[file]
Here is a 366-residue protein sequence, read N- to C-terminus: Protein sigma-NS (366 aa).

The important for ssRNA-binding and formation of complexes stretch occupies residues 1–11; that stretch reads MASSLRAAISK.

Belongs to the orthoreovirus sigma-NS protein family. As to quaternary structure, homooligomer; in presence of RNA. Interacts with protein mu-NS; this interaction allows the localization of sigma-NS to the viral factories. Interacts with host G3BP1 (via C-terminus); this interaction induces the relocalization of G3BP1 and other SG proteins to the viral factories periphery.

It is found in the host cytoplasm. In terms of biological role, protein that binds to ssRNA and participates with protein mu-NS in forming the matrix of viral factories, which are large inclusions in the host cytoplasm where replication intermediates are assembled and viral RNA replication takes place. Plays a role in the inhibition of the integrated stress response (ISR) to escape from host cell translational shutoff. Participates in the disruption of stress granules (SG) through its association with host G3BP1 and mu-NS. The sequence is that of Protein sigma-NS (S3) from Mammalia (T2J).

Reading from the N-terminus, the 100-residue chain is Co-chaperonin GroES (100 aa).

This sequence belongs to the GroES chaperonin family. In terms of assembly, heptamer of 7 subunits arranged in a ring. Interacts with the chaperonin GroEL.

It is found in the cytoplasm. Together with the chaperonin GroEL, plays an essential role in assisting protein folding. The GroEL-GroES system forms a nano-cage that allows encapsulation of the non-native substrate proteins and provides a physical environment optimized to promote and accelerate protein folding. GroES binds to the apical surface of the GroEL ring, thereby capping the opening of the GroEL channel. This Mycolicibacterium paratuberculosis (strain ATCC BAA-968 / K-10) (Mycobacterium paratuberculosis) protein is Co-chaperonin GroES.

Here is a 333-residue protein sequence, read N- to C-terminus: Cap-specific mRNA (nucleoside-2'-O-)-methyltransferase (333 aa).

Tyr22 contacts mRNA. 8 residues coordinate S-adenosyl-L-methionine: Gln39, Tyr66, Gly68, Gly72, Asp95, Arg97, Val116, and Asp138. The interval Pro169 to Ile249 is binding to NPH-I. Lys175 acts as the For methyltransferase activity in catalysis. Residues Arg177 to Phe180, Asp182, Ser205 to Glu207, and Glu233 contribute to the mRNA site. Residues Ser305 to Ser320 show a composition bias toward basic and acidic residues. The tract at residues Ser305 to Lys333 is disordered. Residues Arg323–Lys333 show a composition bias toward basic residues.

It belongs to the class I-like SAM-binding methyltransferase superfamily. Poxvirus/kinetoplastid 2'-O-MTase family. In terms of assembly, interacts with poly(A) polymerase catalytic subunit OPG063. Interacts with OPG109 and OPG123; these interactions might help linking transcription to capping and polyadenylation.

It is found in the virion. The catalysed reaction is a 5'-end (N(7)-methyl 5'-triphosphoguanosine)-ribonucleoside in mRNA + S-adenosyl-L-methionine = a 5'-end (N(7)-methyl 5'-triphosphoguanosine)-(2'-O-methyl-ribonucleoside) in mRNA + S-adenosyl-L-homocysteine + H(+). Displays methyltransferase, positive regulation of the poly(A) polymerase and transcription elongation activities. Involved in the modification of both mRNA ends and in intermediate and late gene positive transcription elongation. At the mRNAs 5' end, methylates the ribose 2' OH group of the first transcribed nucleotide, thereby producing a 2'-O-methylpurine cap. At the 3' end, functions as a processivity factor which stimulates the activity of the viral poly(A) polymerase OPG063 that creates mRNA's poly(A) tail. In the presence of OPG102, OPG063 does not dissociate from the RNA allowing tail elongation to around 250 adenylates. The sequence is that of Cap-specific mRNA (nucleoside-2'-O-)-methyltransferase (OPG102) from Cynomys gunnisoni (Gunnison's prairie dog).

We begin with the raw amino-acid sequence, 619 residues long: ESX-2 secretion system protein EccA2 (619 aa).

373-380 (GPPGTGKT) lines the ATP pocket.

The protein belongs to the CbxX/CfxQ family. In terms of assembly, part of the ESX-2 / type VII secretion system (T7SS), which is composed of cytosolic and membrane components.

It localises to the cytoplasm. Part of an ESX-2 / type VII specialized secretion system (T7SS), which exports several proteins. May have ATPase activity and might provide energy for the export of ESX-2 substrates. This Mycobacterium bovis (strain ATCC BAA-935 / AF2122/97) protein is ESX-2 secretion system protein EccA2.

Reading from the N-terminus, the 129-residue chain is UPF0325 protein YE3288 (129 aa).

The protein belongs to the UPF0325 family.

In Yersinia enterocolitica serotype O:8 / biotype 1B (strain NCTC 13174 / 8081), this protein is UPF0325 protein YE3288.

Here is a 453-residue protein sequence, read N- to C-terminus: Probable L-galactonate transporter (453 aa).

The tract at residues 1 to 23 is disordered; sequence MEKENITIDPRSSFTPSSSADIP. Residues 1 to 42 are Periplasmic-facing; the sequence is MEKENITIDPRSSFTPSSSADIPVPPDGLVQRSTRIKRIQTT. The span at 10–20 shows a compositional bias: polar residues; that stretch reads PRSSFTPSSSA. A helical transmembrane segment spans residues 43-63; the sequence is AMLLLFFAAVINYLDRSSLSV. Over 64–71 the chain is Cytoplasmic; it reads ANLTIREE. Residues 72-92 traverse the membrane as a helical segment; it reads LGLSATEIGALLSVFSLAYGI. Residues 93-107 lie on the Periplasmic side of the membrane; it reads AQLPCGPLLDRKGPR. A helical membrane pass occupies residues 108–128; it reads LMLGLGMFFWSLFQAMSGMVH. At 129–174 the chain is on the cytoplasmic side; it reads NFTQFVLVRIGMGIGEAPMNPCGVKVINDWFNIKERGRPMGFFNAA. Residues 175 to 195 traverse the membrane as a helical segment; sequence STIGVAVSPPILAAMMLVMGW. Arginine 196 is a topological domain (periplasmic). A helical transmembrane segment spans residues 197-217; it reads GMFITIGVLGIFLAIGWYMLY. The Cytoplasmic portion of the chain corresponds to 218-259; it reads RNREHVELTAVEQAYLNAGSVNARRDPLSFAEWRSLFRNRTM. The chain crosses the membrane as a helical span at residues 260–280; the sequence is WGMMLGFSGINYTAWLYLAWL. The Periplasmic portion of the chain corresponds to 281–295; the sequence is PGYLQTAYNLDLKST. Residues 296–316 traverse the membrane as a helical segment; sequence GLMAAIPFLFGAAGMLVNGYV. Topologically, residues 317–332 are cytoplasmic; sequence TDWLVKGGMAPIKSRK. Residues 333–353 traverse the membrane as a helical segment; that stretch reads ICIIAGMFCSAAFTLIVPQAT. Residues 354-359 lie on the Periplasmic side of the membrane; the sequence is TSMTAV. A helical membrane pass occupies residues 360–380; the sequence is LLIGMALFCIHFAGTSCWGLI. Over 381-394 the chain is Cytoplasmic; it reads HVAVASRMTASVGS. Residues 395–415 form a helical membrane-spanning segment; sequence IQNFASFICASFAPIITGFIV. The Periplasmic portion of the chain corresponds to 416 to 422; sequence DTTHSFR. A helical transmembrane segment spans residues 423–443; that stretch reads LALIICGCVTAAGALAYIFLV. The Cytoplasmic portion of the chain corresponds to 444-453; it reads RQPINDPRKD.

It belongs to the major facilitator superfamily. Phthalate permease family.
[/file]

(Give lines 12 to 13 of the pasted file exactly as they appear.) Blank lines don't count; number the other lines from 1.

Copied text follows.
We begin with the raw amino-acid sequence, 619 residues long: ESX-2 secretion system protein EccA2 (619 aa).

373-380 (GPPGTGKT) lines the ATP pocket.